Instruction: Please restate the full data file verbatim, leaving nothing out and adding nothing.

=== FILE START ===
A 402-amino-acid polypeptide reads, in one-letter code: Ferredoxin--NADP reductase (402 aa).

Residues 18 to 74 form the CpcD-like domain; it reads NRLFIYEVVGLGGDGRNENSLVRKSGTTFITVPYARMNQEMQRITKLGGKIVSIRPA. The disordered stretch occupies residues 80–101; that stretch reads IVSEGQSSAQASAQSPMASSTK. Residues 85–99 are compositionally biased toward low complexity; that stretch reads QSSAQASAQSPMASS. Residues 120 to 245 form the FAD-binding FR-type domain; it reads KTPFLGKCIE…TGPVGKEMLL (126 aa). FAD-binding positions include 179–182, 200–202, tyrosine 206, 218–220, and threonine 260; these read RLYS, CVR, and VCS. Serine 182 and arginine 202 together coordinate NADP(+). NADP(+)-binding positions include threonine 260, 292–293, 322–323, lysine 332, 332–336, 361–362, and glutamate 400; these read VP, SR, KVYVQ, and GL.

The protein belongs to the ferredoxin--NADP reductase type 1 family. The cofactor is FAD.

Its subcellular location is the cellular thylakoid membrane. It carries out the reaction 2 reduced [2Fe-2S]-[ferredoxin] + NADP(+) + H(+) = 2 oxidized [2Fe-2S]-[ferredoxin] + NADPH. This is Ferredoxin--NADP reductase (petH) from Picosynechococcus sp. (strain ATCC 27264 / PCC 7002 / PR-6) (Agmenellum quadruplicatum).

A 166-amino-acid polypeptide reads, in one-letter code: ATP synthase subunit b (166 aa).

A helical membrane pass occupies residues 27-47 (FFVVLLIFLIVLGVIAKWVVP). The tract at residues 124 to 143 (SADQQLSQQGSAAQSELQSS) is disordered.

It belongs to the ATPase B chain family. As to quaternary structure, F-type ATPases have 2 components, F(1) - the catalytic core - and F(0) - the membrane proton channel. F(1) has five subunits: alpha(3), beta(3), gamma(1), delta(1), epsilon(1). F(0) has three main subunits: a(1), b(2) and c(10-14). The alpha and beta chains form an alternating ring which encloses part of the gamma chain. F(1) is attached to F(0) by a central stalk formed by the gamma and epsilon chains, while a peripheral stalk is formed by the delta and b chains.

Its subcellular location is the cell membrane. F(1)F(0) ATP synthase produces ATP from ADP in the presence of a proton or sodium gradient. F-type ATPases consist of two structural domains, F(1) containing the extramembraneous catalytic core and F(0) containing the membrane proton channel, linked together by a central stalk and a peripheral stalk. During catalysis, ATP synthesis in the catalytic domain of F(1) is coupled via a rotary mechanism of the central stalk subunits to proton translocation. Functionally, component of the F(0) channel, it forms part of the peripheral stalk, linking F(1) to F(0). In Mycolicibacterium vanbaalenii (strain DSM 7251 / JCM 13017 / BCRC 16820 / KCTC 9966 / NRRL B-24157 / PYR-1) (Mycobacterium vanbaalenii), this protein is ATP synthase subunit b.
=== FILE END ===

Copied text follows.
A 402-amino-acid polypeptide reads, in one-letter code: Ferredoxin--NADP reductase (402 aa).

Residues 18 to 74 form the CpcD-like domain; it reads NRLFIYEVVGLGGDGRNENSLVRKSGTTFITVPYARMNQEMQRITKLGGKIVSIRPA. The disordered stretch occupies residues 80–101; that stretch reads IVSEGQSSAQASAQSPMASSTK. Residues 85–99 are compositionally biased toward low complexity; that stretch reads QSSAQASAQSPMASS. Residues 120 to 245 form the FAD-binding FR-type domain; it reads KTPFLGKCIE…TGPVGKEMLL (126 aa). FAD-binding positions include 179–182, 200–202, tyrosine 206, 218–220, and threonine 260; these read RLYS, CVR, and VCS. Serine 182 and arginine 202 together coordinate NADP(+). NADP(+)-binding positions include threonine 260, 292–293, 322–323, lysine 332, 332–336, 361–362, and glutamate 400; these read VP, SR, KVYVQ, and GL.

The protein belongs to the ferredoxin--NADP reductase type 1 family. The cofactor is FAD.

Its subcellular location is the cellular thylakoid membrane. It carries out the reaction 2 reduced [2Fe-2S]-[ferredoxin] + NADP(+) + H(+) = 2 oxidized [2Fe-2S]-[ferredoxin] + NADPH. This is Ferredoxin--NADP reductase (petH) from Picosynechococcus sp. (strain ATCC 27264 / PCC 7002 / PR-6) (Agmenellum quadruplicatum).

A 166-amino-acid polypeptide reads, in one-letter code: ATP synthase subunit b (166 aa).

A helical membrane pass occupies residues 27-47 (FFVVLLIFLIVLGVIAKWVVP). The tract at residues 124 to 143 (SADQQLSQQGSAAQSELQSS) is disordered.

It belongs to the ATPase B chain family. As to quaternary structure, F-type ATPases have 2 components, F(1) - the catalytic core - and F(0) - the membrane proton channel. F(1) has five subunits: alpha(3), beta(3), gamma(1), delta(1), epsilon(1). F(0) has three main subunits: a(1), b(2) and c(10-14). The alpha and beta chains form an alternating ring which encloses part of the gamma chain. F(1) is attached to F(0) by a central stalk formed by the gamma and epsilon chains, while a peripheral stalk is formed by the delta and b chains.

Its subcellular location is the cell membrane. F(1)F(0) ATP synthase produces ATP from ADP in the presence of a proton or sodium gradient. F-type ATPases consist of two structural domains, F(1) containing the extramembraneous catalytic core and F(0) containing the membrane proton channel, linked together by a central stalk and a peripheral stalk. During catalysis, ATP synthesis in the catalytic domain of F(1) is coupled via a rotary mechanism of the central stalk subunits to proton translocation. Functionally, component of the F(0) channel, it forms part of the peripheral stalk, linking F(1) to F(0). In Mycolicibacterium vanbaalenii (strain DSM 7251 / JCM 13017 / BCRC 16820 / KCTC 9966 / NRRL B-24157 / PYR-1) (Mycobacterium vanbaalenii), this protein is ATP synthase subunit b.